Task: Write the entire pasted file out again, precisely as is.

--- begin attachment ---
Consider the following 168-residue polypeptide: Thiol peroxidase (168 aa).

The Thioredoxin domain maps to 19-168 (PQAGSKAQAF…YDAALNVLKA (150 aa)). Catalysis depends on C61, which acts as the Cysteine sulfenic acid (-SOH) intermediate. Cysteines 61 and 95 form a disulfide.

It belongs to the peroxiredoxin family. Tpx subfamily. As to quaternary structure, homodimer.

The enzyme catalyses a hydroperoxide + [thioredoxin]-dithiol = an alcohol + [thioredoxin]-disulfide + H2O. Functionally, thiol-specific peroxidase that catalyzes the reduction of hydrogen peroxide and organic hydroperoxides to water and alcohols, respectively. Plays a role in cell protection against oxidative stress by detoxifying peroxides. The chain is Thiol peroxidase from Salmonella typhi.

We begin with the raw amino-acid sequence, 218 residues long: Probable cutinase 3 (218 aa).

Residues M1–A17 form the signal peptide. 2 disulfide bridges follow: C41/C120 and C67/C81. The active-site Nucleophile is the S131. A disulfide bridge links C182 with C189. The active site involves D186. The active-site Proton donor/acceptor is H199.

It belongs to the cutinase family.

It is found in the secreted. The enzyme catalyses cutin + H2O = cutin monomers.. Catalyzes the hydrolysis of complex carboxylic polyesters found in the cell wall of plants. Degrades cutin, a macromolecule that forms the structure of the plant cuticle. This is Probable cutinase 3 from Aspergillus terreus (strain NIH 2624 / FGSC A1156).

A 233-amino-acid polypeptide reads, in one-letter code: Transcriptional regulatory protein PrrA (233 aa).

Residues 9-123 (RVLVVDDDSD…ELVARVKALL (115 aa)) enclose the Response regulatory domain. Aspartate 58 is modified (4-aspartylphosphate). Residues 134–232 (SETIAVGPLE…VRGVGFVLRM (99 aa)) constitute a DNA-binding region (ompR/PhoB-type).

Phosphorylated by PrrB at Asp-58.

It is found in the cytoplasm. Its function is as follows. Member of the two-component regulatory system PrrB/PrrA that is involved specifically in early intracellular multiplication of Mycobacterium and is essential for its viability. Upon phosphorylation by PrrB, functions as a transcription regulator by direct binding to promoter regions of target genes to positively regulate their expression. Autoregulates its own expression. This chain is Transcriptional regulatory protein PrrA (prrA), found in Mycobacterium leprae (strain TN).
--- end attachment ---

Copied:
Consider the following 168-residue polypeptide: Thiol peroxidase (168 aa).

The Thioredoxin domain maps to 19-168 (PQAGSKAQAF…YDAALNVLKA (150 aa)). Catalysis depends on C61, which acts as the Cysteine sulfenic acid (-SOH) intermediate. Cysteines 61 and 95 form a disulfide.

It belongs to the peroxiredoxin family. Tpx subfamily. As to quaternary structure, homodimer.

The enzyme catalyses a hydroperoxide + [thioredoxin]-dithiol = an alcohol + [thioredoxin]-disulfide + H2O. Functionally, thiol-specific peroxidase that catalyzes the reduction of hydrogen peroxide and organic hydroperoxides to water and alcohols, respectively. Plays a role in cell protection against oxidative stress by detoxifying peroxides. The chain is Thiol peroxidase from Salmonella typhi.

We begin with the raw amino-acid sequence, 218 residues long: Probable cutinase 3 (218 aa).

Residues M1–A17 form the signal peptide. 2 disulfide bridges follow: C41/C120 and C67/C81. The active-site Nucleophile is the S131. A disulfide bridge links C182 with C189. The active site involves D186. The active-site Proton donor/acceptor is H199.

It belongs to the cutinase family.

It is found in the secreted. The enzyme catalyses cutin + H2O = cutin monomers.. Catalyzes the hydrolysis of complex carboxylic polyesters found in the cell wall of plants. Degrades cutin, a macromolecule that forms the structure of the plant cuticle. This is Probable cutinase 3 from Aspergillus terreus (strain NIH 2624 / FGSC A1156).

A 233-amino-acid polypeptide reads, in one-letter code: Transcriptional regulatory protein PrrA (233 aa).

Residues 9-123 (RVLVVDDDSD…ELVARVKALL (115 aa)) enclose the Response regulatory domain. Aspartate 58 is modified (4-aspartylphosphate). Residues 134–232 (SETIAVGPLE…VRGVGFVLRM (99 aa)) constitute a DNA-binding region (ompR/PhoB-type).

Phosphorylated by PrrB at Asp-58.

It is found in the cytoplasm. Its function is as follows. Member of the two-component regulatory system PrrB/PrrA that is involved specifically in early intracellular multiplication of Mycobacterium and is essential for its viability. Upon phosphorylation by PrrB, functions as a transcription regulator by direct binding to promoter regions of target genes to positively regulate their expression. Autoregulates its own expression. This chain is Transcriptional regulatory protein PrrA (prrA), found in Mycobacterium leprae (strain TN).